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Brown-onomics?

Jennifer Rubin writes on the confrontation between reality and Obamanomics, namely that the president’s economic strategy consists of piling up mountains of debt, printing money, acknowledging this is unsustainable, and hoping that the rising interest rates borrowers are demanding don’t impinge too heavily on the recovery.

Still, it’s nothing compared to Britain’s mess. A pity there’s no catchy name for Gordon Brown’s policies. But “failure” sounds about right. The markets noticed when Standard & Poor’s downgraded Britain’s credit assessment last week, from stable to negative and implied it might lose its AAA credit rating if it did not mend its ways. This is something I’ve been onto for months. Even the official figures on public debt are alarming. According to the Office of National Statistics:

Public sector net debt, expressed as a percentage of Gross Domestic Product (GDP), was 53.2 per cent at the end of April 2009, compared with 42.9 per cent at end of April 2008. Net debt was £754.0 billion at the end of April [2009].

And that reckons without the liabilities the state has assumed from the financial sector, which the ONS estimated in February would be between one and 1.5 trillion pounds: even the lower range of that estimate would more than double Britain’s debt. When you add in the growth rate of the money supply — between 17 and 19 percent on an annual basis every month this year — you can see why Standard & Poor’s was pessimistic.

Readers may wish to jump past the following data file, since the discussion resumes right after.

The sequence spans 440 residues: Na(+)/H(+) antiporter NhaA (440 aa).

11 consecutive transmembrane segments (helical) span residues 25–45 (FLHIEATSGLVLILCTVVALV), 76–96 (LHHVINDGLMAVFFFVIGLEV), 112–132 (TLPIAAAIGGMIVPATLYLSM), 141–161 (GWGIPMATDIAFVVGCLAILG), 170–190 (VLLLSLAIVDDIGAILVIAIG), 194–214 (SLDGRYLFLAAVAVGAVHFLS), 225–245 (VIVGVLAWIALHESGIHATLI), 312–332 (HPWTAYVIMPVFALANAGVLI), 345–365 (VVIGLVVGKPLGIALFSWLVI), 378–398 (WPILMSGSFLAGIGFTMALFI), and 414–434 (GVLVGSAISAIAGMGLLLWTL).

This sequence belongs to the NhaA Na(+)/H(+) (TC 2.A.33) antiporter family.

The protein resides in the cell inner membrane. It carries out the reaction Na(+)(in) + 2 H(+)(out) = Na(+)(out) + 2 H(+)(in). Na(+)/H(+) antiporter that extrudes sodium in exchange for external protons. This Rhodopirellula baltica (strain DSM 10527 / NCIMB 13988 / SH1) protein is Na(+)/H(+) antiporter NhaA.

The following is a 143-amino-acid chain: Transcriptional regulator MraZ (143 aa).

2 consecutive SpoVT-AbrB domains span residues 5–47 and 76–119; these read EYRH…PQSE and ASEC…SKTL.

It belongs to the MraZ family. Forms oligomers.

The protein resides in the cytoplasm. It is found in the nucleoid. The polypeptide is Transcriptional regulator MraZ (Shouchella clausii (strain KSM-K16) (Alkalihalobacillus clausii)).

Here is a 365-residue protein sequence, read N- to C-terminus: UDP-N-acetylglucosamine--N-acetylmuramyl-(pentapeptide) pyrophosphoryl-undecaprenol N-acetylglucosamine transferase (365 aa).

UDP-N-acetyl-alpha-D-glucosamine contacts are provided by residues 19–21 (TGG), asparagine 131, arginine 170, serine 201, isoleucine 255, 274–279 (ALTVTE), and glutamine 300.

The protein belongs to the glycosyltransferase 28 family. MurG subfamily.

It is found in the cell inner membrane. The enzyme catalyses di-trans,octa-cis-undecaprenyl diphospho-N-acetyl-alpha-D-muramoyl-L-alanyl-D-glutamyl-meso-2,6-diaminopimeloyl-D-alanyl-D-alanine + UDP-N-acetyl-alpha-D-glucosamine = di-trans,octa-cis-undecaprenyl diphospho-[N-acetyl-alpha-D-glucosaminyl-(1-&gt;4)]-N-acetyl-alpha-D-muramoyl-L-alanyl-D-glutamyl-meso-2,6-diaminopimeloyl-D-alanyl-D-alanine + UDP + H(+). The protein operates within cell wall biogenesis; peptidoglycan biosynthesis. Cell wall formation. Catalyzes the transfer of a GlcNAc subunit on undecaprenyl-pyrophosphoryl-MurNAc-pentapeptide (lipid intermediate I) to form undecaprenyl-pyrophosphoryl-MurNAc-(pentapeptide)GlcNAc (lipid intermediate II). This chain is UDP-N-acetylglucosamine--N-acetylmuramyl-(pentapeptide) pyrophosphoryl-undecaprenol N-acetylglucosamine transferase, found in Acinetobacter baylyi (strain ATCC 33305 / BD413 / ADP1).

Britain is almost uniquely poorly placed to weather the storm: it’s heavily reliant on trade and the financial sector, it has massively expanded the state sectors and their debt burden since 1999, and it has responded to the crisis by spending and printing money at a rate that is only marginally less excessive than that of the Obama Administration.

The curious thing is that none of this is terribly popular. A recent poll in Britain found that 52% of voters agreed with the statement “The government spends too much and therefore taxes us too much.” All economists agree that a simple analogy between an individual budget and a national one is wrong. But when the markets and the people agree that it’s time to cut back, the government and the parties could do worse than listen.


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